Check that your checksum result matches the expected result for the input matrix. matrix_3072.bin is used by default. Record your runtime to compare with future lab results.

Laboratory 3: Matrix multiplication with varying tiling sizes

Laboratory 2: Matrix multiplication using CPU+GPU with tiling and shared memory
Objective
This lab is an enhanced version from the previous one, which adds the features of shared memory and synchronization between threads in a block. The device shared memory is allocated for storing the sub-matrix data for calculation, and threads share memory bandwidth which was previously overtaxed. The source files for lab 2 are in NVIDIA_CUDA_SDK/projects/lab2-matrixmul, and should compile completely, although with warnings, as they are.

Modify the given CUDA programs


Step 1: Edit the matrixMul() function in matrixmul_kernel.cu to complete the functionality of the matrix multiplication on the device. The host code has already been completed for you. The source code need not be modified elsewhere. Code segment 1: Determine the update values for the tile indices in the loop. Code segment 2: Step 2: Compile using the provided solution files or Makefiles. Simply typing the command make in the lab2-matrixmul directory will compile the source program for you. To make sure that the most recent source files are used, we strongly encourage you to execute the command make clean before rebuilding your project again with make. Submit the executable to the queuing system using the submitjob script.
%> submitjob ../../bin/linux/release/lab2-matrixmul

Load a tile from M and N into the shared memory arrays Synchronize the threads Multiply the two tiles together, each thread accumulating the partial sum of a single dot product. Synchronize again

You will see confirmation of your job submission and a job ID.

You can use the


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Laboratory 3: Matrix multiplication with varying tiling sizes

commands shown in the confirmation to monitor your job while it is in progress. After the job completes, you should see .oXYZ and .eXYZ files containing the stdout and stderr outputs from your program, respectively. Your stdout file should look like this
Allocate host memory for matrices M and N. Allocate memory for the result on host side. Initialize the input matrices. Allocate device memory. Copy host memory to device. Allocate device memory for results. Setup execution parameters. Execute the kernel. Check if kernel execution generated an error. Copy result from device to host. Processing time: Do checksum. sum = sum should be 2.96393e+17 for matrix_3072.bin. Clean up memory

Check that your checksum result matches the expected result for the input matrix. matrix_3072.bin is used by default. Record your runtime to compare with future lab results. This program also writes the ouput matrix to a binary file.

Laboratory 3: Matrix multiplication with varying tiling sizes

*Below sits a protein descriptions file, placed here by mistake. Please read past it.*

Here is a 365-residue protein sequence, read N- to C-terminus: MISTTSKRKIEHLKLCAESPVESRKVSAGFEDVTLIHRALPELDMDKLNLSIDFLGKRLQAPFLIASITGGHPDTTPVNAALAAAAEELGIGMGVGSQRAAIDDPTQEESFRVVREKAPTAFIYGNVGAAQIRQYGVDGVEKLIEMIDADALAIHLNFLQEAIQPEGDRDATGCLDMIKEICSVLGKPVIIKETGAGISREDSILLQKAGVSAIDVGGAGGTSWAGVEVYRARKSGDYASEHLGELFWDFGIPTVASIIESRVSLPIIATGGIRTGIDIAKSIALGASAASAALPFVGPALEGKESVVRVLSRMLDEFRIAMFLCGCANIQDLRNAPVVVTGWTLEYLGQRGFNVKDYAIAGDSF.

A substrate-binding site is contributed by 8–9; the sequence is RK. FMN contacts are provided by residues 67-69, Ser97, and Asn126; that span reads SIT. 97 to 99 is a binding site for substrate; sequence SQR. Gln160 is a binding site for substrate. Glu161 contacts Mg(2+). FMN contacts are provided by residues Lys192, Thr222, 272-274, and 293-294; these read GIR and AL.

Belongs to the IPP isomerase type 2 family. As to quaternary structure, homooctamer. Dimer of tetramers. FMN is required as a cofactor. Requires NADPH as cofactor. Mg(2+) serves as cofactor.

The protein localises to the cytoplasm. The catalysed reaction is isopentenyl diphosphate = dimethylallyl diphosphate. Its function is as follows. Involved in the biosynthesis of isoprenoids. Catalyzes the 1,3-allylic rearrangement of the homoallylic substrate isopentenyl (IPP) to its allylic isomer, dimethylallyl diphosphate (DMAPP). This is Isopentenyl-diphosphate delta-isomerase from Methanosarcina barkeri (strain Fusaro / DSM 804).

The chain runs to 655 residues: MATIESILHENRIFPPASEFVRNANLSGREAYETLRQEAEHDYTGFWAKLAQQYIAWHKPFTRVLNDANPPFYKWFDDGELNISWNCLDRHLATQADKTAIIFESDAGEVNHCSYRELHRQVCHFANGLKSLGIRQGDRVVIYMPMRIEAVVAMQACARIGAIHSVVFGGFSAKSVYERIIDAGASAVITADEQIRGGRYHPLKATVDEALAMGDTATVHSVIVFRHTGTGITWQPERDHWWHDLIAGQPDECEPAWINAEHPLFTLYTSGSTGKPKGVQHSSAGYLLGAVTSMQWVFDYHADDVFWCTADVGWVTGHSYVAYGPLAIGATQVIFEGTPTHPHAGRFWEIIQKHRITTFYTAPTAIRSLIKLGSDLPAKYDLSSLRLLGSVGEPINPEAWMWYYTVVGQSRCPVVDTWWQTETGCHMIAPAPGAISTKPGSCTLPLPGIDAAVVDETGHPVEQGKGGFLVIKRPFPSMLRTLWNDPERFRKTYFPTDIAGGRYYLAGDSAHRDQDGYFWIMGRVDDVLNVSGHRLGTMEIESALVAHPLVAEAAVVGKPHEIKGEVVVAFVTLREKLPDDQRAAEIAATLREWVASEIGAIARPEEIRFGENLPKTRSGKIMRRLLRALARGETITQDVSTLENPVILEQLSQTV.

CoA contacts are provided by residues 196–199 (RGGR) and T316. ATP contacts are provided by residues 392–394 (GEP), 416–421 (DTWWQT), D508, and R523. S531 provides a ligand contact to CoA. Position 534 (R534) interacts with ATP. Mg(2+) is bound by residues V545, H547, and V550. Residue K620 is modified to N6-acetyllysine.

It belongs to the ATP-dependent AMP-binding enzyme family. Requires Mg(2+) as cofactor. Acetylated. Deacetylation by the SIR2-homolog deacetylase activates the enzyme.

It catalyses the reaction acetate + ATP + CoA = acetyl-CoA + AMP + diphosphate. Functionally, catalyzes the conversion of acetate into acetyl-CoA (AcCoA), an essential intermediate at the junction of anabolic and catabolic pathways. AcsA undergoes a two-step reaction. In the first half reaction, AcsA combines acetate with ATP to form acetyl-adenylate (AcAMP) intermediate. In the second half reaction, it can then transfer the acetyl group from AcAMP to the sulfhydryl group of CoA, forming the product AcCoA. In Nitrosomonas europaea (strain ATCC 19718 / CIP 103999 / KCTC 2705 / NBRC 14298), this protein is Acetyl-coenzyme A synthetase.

Laboratory 3: Matrix Multiplication with Performance Tuning


Objective
This lab provides more flexibility for you to tune the matrix multiplication performance. You can give different values for loop unrolling degree, block size, tiling factors, and turn on/off the spill and prefetch functions to see the performance differences. You can examine the source code in matrixmul.cu and matrixmul_kernel.cu and see how these switches are applied to change the source code. The given programs are correct. You should be able to compile them without errors. The source files for lab 3 are in NVIDIA_CUDA_SDK/projects/lab3-matrixmul, and should compile completely and correctly as they are.

Modify the given CUDA programs


Step 1: Edit the preprocessor definition in matrixmul.h to vary the kernel optimization parameters. The source code does not need to be edited elsewhere. The project is correct as given, and should compile without errors. Step 2: Compile using the provided solution files or Makefiles. Simply typing the command make in the lab3-matrixmul directory will compile the source program for you. To make sure that the most recent source files are used, we strongly encourage you to execute the command make clean before rebuilding your project again with make. Submit the executable to the queuing system using the submitjob script.
%> submitjob ../../bin/linux/release/lab3-matrixmul

You will see confirmation of your job submission and a job ID. You can use the commands shown in the confirmation to monitor your job while it is in progress. After the job completes, you should see .oXYZ and .eXYZ files containing the stdout and stderr outputs from your program, respectively. Your stdout file should look like this
Allocate host memory for matrices A and B. Allocate memory for the result on host side.
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Laboratory 3: Matrix multiplication with varying tiling sizes

Initialize the input matrices. Allocate device memory. Copy host memory to device. Allocate device memory for results. Setup execution parameters. Execute the kernel. Check if kernel execution generated an error. Copy result from device to host. Processing time: Do checksum. sum = sum should be 2.96393e+17 for matrix_3072.bin. Clean up memory

Check that your checksum result matches the expected result for the input matrix. matrix_3072.bin is used by default. Although the program should function correctly as it is, is also writes the ouput matrix to a binary file, and you may compare it with the same correct output file to verify its correctness. Step 3: Find the combination of the parameters that gets the best performance with some experimentation. Record the best performance you can achieve, and try to explain why the selection of parameters you chose was a good one.